PillowTalk seem to have been making interesting, eclectic and experimental records for an age, so it is interesting to hear how their sound has matured and is sustained across this, their debut album.
Ever difficult to pigeon-hole PillowTalk are San Francisco three-piece Sammy D, Ryan Williams and Mikey Tello. They all bring an important element to the mix, with Sammy providing distinctive, soulful vocals, Williams guitars and keys, and Tello all that spacey synth work. The result is distinctive and yet incredibly versatile - at times cosmic and beautiful, at others gritty and soulful.
Je Ne Sais Quoi wears its heart on its sleeve and there are a slew of influences, whether subtle, painstakingly obvious or, as on The Night I Met Luther, deliberately called out. What is surprising is how well these various sounds work - an early high point is Devil's Run, a pure-Springsteen moment that is clearly influenced by the trio's final recording session in Portland, Oregon. Similarly, Slim's Night Out is a grimey take on vintage-Prince.
Yet there are also more original and innovative moments, like 4 Walls, a collaboration with DOP and Navid Izadi that focused on trying to create a track at 144 beats per minute that retains a soulful feel... And they effortlessly achieve it within a single 90-minute recording session.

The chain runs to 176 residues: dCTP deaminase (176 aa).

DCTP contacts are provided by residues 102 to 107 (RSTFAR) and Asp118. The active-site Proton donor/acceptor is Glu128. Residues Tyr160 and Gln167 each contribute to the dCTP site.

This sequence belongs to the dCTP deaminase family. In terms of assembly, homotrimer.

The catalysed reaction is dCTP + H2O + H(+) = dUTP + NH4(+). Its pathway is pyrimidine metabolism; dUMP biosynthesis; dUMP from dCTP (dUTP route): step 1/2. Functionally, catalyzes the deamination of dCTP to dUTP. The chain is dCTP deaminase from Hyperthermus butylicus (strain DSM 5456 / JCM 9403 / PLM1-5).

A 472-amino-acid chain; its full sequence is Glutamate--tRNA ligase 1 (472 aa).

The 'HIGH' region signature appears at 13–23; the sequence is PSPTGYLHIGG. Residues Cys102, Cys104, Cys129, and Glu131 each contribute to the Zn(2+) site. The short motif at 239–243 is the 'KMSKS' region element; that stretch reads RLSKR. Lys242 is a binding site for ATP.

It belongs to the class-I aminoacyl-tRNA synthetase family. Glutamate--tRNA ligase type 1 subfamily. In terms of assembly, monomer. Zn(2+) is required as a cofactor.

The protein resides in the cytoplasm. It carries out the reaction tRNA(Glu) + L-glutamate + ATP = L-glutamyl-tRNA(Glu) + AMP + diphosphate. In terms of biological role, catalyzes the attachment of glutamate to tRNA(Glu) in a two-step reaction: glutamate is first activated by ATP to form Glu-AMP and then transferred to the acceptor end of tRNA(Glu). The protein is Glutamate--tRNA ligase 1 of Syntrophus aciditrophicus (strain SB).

With their focus on live instrumentation and experimentation in combination with soul PillowTalk operate in a fairly under-populated genre. At times Je Ne Sais Quoi feels like it takes a little too much time to reveal its charms - this is an album that is perhaps too varied, making the first few listens feel disjointed and confused... And yet most of the tracks here come into their own with a little space and time, whether they are the dreamy balladry of the extended Lullaby or the moody 80s electro-pop of Home Sick.
The sunny California closer The Outcast feels like an appropriate call to action - vocals asserting "You can't stop us now" just as the band are playing furthest from their home territory... And we wouldn't dream of proving them wrong.